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Are You a Legacy Leader? Or Are You a Future Leader? (Thinks Out Loud Episode 336)

Future leaders looking towards the horizon

I’m not a big “there are two types of blank in the world” person. But, when it comes to leadership in a digital era, there really are two types of leaders. One, the “legacy leader,” believes that things aren’t really changing that much and that, pretty soon, things will go back to normal. A “future leader,” by contrast, recognizes that we’re living through some fundamental shifts in customer and employee behaviors brought on by the pandemic and how that brought digital to center-stage.

What does the difference between a legacy leader and a future leader look like in practice? Which kind of leader is best positioned for where we are and where we’re going? And why does this matter for your organization? This episode of Thinks Out Loud takes a look.

Want to learn more? Here are the show notes for you.

Thinks Out Loud Episode 336: Are You a Legacy Leader? Or Are You a Future Leader? Headlines and Show Notes

Show Notes and Links

Here are the regular show notes detailing links and news related to this week’s episode. Be sure to check out all the links that matter for your business once you’ve given the episode a listen.

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Past Insights from Tim Peter Thinks

You might also want to check out these slides I had the pleasure of presenting recently about the key trends shaping marketing in the next year. Here are the slides for your reference:

Technical Details for Thinks Out Loud

Recorded using a Heil PR-40 Dynamic Studio Recording Mic and a Focusrite Scarlett 4i4 (3rd Gen) USB Audio Interface into Logic Pro X for the Mac.

Running time: 22m 33s

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Transcript: Are You a Legacy Leader? Or Are You a Future Leader?

Well, hello again, everyone and welcome back to Thinks Out Loud, your source for all the digital marketing expertise your business needs. My name is Tim Peter. This is episode 336 of the big show. Thank you so much for tuning in. I think we have a really cool show for you, actually.

Trends That Matter in 2022

We’ve kicked off 2022 here in the office, here on the show, et cetera, talking a lot about the trends that are going to matter to you. We started by talking about the trends that don’t matter and then we dove last time into trends that will matter this year. I thought it was worthwhile to talk about how you, as a leader, can use the realities to create the kind of company that you want to create, the kind of environment that you want for your customers and for your business, more generally.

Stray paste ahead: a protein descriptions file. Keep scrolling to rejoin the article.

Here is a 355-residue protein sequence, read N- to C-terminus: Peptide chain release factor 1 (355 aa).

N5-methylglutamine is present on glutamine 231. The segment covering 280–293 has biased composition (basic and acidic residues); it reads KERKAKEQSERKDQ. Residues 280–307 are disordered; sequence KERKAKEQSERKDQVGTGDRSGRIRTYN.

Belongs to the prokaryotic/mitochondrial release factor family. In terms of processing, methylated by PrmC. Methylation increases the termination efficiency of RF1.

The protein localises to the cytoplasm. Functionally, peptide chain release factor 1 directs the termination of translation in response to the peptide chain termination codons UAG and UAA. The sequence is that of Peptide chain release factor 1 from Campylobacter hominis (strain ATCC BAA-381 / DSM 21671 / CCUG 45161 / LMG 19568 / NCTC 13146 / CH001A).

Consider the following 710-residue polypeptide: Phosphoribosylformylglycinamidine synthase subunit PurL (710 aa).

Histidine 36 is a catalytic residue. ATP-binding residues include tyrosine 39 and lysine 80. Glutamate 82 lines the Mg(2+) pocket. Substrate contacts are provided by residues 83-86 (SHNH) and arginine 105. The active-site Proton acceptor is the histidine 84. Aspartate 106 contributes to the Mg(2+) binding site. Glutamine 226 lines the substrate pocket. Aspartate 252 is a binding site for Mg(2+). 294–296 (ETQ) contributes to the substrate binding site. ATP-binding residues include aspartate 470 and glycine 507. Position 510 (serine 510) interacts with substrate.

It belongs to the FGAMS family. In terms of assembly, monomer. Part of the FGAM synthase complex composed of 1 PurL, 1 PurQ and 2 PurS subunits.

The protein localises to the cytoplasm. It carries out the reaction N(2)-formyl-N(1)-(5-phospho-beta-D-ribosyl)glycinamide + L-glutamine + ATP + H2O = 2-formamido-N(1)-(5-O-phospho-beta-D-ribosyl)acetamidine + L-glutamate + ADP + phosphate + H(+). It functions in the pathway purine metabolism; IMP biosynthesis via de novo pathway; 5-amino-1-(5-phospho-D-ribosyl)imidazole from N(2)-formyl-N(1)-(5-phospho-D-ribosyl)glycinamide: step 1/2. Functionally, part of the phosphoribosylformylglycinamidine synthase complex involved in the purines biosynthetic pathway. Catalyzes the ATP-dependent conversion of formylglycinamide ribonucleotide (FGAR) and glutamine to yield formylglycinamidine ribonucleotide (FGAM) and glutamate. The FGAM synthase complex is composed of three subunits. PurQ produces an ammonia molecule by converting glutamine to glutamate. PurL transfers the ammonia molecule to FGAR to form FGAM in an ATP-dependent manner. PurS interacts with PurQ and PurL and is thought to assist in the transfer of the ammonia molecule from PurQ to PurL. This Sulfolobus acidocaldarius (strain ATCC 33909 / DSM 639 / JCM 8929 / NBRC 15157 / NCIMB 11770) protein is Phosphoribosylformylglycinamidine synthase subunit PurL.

One of my core beliefs, one of the things that I’ve seen prove true. I talked about this in terms of what I’ve learned over the last 10 years of being an entrepreneur is that part of your job as a leader is not to take care of your customers. It’s to take care of your employees so that they can take care of your customers.

We are living through massive change. This is not a surprise to anyone who listens to the show, or I don’t know, listens to anything these days, reads anything these days, we are dealing with systemic change. Probably one of the biggest we’ve seen in my career. And I don’t just mean digital, I mean the world that digital has enabled post-pandemic, or as we start to move towards a world where we’re living with an endemic COVID situation, as opposed to a pandemic COVID situation. I talked before about how you can’t go back, you can only go forward.

Growth of Ecommerce

There are a host of trends that we need to recognize and need to talk about. For instance, ecommerce continues to grow and continues to grow off on already large base. MasterCard reported that, that for this past holiday season, ecommerce grew 11%. Now, remember that number is on top of the single biggest growth year in decades. 2020 was massive, massive growth and 2021 added another 11% on top of that, that’s huge.

WFH FTW!

Remember that we’re seeing this enormous shift to work from home and it is almost certain that that is going to remain to some degree. I’ll explain why that is in just a moment, but that has huge implications for other businesses. If your business depends on people working in their offices, you’re probably struggling right now as is the case for lots of businesses that depend on that, there’s been a big shift in business travel. There’s been a big shift in restaurants. There’s been a big shift in other suppliers to folks who work in offices, I think dry cleaners and the like.

The Great Resignation

We also know that we’re in the middle of what people call the great resignation. I’m going to talk about that in a little more detail, but clearly that’s driven by the fact that your employees see a different reality now.

How Leaders Respond

And there are two types of leaders as we talk about this, there are "legacy leaders" and there are "future leaders."

Legacy Leaders

Legacy leaders make all kinds of mistakes. It’s almost like, you remember Highlights magazine when you were a kid? Goofus and Gallant, right? Legacy leaders assume that there will be a return to normal, that things will go back to what they were. They complain about employees taking power in this situation. They ignore the realities on the ground. When I talk about them complaining about employees, there was a great CNBC article. Great, in the sense of insightful and really gave a clear picture into how people are thinking about this, that may not be accurate, that they said employees are missing out on a lot of opportunities because of work from home.

Now that may be somewhat true, but I think it’s awfully interesting how many of these same leaders have done little, have avoided investing in ways to make remote work more effective, and also claim that it’s not effective. It’s a self-fulfilling prophecy.

It’s Not Either/Or; It’s Both/And

I want to be fair. I think that both remote and face to face have their advantages. I don’t think it’s one or the other. I do think that companies need to embrace opportunities for both remote and face-to-face work, to work. The data strongly suggests that the winners in the next decade are doing that, are working toward that. I do think the basic insight is correct and that in-person interactions help young employees learn and grow. It’s also incumbent on businesses and leaders, and yet to some degree, employees to find alternatives that work for remote team members. Ethan Mollick, on Twitter, sent data around how the work from home optimists’ case is showing signs of coming true.